Recently I have just started teaching a young lady from a local high school. A very capable and talented girl, she is very certain about her journey with her art and how she approaches it. We talked a little about our experiences at high school and it made me feel a bit sad that she is going through a very similar time that I had where you were instructed to do something, given a specific task to complete and within certain boundaries. Now I totally understand that in the wider understanding of mainstream education that school kids are taught the fundamental need to be able to take instruction and follow it through to completion. To a degree this forms the basis of my own classes, I create a scenario and develop a task for the students to follow. But that is where is stops. I don’t want them to copy it exactly, I want them to take the task and make it their own. If I wanted a class full of sheep that follow crowds I would go and sit in the local farmers field with some real ones. This, in my own personal opinion is what creatives are all about. We don’t fit a mould, or boxes. We cannot be shaped into a specific type of person. We are born with something that cannot be manufactured and its takes very special people to help shape the development that we need. I have a desire for my classes to really get to grips with themselves.

I didn’t come out of my GCSE art very well, in fact I don’t remember much about it other than some was under exam conditions and I made the best out of what I meant to do. My final piece was inspired by the Bon Jovi single ‘Blaze of Glory’ and I created a CD cover, a dark cowboy riding a black horse heading into a flame with a dark mysterious Harley Davidson & rider heading into the same bright flame creating the illusion they would somehow meet in the middle. I spent ages researching bikes and horses – there was no such thing as Google then – but the concept was so obviously lost on the examiners who didn’t feel the inspiration I did and why. Something changed. It dawned on me that this is what my purpose was, creating my art from what I loved and was inspired by.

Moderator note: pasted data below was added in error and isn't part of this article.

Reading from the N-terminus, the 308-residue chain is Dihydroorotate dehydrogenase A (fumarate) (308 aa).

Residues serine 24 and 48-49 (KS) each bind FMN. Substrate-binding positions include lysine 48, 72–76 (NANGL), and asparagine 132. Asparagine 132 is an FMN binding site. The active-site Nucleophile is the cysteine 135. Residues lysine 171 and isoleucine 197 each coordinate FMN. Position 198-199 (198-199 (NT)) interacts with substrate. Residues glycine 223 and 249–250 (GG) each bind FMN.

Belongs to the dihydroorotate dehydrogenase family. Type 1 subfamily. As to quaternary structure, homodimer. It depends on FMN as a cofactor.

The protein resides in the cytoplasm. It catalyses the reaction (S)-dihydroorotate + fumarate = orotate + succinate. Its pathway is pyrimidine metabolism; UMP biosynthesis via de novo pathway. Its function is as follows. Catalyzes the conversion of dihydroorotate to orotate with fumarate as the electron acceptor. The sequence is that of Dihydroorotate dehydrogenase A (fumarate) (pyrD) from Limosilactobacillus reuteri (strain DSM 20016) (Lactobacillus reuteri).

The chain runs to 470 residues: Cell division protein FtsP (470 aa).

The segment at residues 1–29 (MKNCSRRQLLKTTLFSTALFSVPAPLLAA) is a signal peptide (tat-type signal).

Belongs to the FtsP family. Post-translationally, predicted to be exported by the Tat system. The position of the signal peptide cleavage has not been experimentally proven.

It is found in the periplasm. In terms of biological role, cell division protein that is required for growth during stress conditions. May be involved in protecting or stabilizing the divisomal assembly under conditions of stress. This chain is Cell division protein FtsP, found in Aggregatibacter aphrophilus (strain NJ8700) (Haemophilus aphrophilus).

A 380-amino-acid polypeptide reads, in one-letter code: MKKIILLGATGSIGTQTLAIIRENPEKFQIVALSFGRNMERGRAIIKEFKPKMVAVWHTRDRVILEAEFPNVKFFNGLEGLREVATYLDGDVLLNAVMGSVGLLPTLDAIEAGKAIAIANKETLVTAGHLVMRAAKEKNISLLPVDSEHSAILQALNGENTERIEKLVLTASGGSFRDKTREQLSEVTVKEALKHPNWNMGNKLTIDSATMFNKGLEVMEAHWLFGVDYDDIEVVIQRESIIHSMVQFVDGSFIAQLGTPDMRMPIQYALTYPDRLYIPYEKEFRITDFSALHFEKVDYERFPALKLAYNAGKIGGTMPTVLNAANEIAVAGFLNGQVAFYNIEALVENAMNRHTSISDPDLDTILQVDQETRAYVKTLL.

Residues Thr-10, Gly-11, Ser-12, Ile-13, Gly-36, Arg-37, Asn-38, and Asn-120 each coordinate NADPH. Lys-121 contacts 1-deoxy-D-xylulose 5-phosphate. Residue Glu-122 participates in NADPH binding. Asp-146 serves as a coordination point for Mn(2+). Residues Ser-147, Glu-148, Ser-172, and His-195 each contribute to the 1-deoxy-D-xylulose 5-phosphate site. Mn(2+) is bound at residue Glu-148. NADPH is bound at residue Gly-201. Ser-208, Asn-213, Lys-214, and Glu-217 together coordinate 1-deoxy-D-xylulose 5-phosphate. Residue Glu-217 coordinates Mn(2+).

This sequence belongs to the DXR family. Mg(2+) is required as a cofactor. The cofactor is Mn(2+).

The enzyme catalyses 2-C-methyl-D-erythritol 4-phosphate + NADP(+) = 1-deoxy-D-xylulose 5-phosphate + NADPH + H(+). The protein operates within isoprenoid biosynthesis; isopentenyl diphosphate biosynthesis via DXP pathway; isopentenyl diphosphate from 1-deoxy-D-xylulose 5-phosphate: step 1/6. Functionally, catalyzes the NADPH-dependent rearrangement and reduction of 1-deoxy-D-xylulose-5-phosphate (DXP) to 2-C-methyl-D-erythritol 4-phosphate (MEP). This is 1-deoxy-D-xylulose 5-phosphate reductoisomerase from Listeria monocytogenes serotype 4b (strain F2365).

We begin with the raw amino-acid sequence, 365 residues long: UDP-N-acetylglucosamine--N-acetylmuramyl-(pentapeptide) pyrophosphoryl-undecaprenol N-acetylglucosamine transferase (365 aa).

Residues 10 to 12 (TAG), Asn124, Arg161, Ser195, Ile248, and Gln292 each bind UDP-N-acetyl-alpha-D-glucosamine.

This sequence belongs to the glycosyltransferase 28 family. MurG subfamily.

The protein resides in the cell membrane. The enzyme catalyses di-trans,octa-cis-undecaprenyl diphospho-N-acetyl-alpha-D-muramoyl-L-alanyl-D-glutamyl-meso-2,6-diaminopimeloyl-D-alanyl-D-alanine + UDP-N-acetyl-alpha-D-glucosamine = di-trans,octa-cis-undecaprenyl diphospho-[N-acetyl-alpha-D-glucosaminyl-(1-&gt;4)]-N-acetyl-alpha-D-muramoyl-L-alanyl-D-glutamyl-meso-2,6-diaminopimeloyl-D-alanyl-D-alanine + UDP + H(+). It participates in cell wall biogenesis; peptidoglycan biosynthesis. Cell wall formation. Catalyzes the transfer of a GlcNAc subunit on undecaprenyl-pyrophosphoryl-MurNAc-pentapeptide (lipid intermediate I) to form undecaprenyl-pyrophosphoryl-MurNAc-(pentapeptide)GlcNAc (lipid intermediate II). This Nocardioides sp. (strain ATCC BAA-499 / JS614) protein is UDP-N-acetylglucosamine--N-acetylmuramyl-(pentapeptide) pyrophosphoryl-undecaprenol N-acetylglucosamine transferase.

Now at 16 years old, I was heading for college. That picture above? I would walk that route every morning on my way to London Road Studio’s laden with my art box (which I still have and use) with my big heavy leather (yep still have it!) with Guns n Roses, Bon Jovi, all the music I loved all on a mix tape in my Sony Walkman, creating a fantasy in my head that I could be good enough to work with these hero’s of mine, and dreaming up pieces of work that maybe I could get featured on an album cover or on some kind of merchandise. I held a belief and hunger that I was one day going to achieve that and each day for 2 years I listened to the same mix tapes over and over again whilst I walked that journey. 2 Wonderful years passed of pure creativity and zero boundaries with tutors who allowed students to express themselves however they needed to. The following 2 years changed it all. I decided to major in fashion. Mathmatical, rigid and specific. I hated it. I knew I had made a mistake and simply made the best of what I loved and winged the rest. But my artistic journey came to an end in 1999. I had been accepted into Salford University on a fashion degree but my instinct told me to stop. Stop because I knew the system would try and mould me into something I didn’t want to be – everything was about computers and I just wanted to create art in MY way. I went and got a full time job, never picking up my paintbrush again until 2012.  Something emotional triggered my need to pick that brush up again……